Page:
Sofia Coppola’s latest film is not an action adventure, or a supernatural horror, or a stoner comedy, just so you know. Instead, it’s about the emptiness of the celebrity lifestyle just as her Lost in Translation was about the emptiness of the celebrity lifestyle, and Somewhere, and Marie Antoinette, in its way. Write about what you know, everyone says, and fair play to Sofia. Being ‘Hollywood Royalty’ herself, she can’t be any stranger to excess, and she has thought about it, and keeps thinking about it, and The Bling Ring is, I would say, and for what it’s worth (not much, I suspect) her best film to date. It’s taut, makes its point without hammering it home, well acted (particularly Emma Watson; I know!) and visually delicious. The Louboutins! The Birkins! The Rolexes! Sometimes I think I would like to have a go at the empty celebrity lifestyle, but then I remember I don’t have the time, and have to go get the car MOT’d or go to Sainsbury’s or something. Pity, that.
Based on true events, amazingly, The Bling Ring follows the group of high school Californian teenagers who, between 2008 and 2009, stole more than $3 million in clothes, cash and jewellery from the Hollywood homes of Paris Hilton, Lindsay Lohan and Orlando Bloom, among others. They actually robbed Ms Hilton five times and when I first read about this I wondered: why didn’t she increase security after the first time? And now I know. She has so much stuff she hadn’t noticed. Imagine! Really: imagine! I think the extent to which you enjoy this film may depend on the extent to which you wish to spend time with any of these people — they are neither smart nor endearing — but as a study of celebrity from the skewed viewpoint of obsession, it is nearly up there with Scorsese’s The King of Comedy. (Look, a film reference; there may be hope for me yet.)
The ringleader is Rebecca (Katie Chang) who is white and privileged, as all The Bling Ring are, but obviously a handful, as she attends a school for those who have dropped out of other schools. When Marc (Israel Broussard), a new boy, trucks up, he is grateful to be befriended by her. Nick doesn’t think much of himself — ‘I’ll never be an A-lister guy,’ he says mournfully — and quickly becomes as hooked on celebrity fashion as she is. They flick through celebrity magazines. ‘Are those shoes Miu Miu?’ she asks. ‘No, Prada,’ he tells her. It’s not funny on the page but it is in context, on screen, as this is actually quite a funny film. Anyway, it’s Rebecca and Marc who initially decide to rob Paris Hilton, having read on some gossip website that she’s hosting a party in Miami, and having Googled her address. They even, when they arrive, find a key under the mat. (No one in this is smart, remember?) Hilton’s home, with its portraits of her own self everywhere, and its cushions adorned with her face, is narcissism beyond satire but get this: it’s her actual house. She loaned it to Coppola for the filming, and even appears briefly in a nightclub scene. (No self-awareness? Did I say that yet?) The pair rifle through her stuff as if it’s TK Maxx (but with less polyester, and last season’s French Connection) and it’s all filmed with such sensuousness you can’t help but revel in the bling yourself. Paris’s shoe room! I think this film might be worth it just to see Paris’s shoe room, frankly.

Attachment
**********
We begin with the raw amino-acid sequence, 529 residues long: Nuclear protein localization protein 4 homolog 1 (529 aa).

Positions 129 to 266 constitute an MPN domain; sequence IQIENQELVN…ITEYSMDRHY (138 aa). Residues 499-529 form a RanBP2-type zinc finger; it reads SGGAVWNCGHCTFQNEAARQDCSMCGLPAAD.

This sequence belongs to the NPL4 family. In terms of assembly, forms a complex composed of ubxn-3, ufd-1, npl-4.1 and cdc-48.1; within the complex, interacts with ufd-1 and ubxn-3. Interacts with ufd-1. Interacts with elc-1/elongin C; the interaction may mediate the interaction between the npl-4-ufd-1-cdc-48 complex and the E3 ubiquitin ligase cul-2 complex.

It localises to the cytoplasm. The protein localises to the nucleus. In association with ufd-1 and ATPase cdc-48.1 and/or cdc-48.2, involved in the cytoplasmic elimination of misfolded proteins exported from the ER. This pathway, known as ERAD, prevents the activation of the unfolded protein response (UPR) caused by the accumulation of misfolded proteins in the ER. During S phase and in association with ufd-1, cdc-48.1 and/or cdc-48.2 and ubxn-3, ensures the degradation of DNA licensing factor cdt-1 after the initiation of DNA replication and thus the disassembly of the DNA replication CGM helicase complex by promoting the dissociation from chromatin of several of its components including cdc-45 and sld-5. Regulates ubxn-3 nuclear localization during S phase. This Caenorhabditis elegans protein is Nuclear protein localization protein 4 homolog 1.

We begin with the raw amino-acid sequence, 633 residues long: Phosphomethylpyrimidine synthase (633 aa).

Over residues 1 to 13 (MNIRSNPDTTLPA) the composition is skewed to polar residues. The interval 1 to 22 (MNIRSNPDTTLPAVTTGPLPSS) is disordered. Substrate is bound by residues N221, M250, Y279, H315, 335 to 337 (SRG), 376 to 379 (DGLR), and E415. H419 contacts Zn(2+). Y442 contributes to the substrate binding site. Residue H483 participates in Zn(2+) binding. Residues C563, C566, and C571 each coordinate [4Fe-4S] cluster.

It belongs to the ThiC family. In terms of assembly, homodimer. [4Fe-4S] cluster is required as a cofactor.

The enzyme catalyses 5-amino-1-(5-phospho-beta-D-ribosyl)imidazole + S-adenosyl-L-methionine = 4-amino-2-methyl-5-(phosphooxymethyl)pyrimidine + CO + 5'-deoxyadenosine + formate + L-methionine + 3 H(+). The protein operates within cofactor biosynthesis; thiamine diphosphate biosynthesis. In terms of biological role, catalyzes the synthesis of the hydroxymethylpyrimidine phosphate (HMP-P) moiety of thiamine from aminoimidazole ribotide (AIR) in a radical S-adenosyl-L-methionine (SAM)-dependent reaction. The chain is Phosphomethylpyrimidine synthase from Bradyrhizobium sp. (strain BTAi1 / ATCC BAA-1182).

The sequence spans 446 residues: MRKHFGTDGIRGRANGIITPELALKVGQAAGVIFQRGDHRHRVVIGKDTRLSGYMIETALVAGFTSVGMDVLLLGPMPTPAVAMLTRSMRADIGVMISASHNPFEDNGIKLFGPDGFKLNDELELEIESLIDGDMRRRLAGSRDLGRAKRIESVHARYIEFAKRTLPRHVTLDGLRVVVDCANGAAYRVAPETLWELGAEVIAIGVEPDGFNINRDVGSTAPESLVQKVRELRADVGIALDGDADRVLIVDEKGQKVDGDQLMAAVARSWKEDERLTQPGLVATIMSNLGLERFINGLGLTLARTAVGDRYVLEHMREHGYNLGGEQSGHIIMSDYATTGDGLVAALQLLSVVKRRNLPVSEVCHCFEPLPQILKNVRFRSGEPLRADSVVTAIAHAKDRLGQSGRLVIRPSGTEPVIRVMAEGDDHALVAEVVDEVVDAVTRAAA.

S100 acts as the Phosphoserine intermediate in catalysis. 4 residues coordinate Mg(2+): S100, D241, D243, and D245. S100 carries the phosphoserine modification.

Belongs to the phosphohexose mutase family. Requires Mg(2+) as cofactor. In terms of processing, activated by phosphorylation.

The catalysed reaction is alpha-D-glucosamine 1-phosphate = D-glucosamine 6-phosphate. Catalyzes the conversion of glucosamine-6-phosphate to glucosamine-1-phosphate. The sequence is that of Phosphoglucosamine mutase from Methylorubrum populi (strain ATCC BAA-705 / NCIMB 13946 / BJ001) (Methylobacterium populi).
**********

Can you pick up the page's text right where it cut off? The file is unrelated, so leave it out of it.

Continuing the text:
Rebecca and Marc are soon joined on their sprees by other kids: Chloe (Claire Julien), Nicki (Watson) and Nicki’s adoptive sister, Sam (Taissa Farmiga). ‘Let’s go shopping!’ they say, when they are about to rob someone. Watson as Nicki not only gets the accent right, as far as I can tell, but also gets it right as a wannabe (actress, model, whatever) and is hilarious. When, after they are caught, as they inevitably are — they don’t wear gloves, don’t avoid security cameras, and take pictures of themselves in their designer swag for Facebook — Nicki tells the media she is ready to turn her life around now. ‘I want to run a really big charity one day,’ she says, ‘or maybe a country, for all I know.’ I laughed out loud.
Aside from Nicki and Sam, who are home-schooled by their mother, a phoney New Age nut who believes in The Secret, the parents are largely absent. I found this frustrating initially — how are these kids explaining all their newly acquired goods, for example? — but I can now see Coppola’s making a point: these mums and dads simply aren’t around enough. Or is she? She directs with little judgment; these kids just are. So it’s up to us to ask the questions: why do they get off on celebrities and brand names? What is the desire for fame all about? How have their lives become so meaningless? Is this obsession with celebrity messing up a whole generation? Some will say this film is all visual panache and no substance but it gains its substance from appearing to be all visual panache, if that makes sense. It is what it is skewering, and is brilliant in that way. And although, I suppose, this film is giving these kids the stardom they so crave, I can’t worry about that, as after doing the car and the supermarket I’ve got to get my laptop fixed. The trouble with non-celebrity lifestyles is that they do tend to be full of chores…
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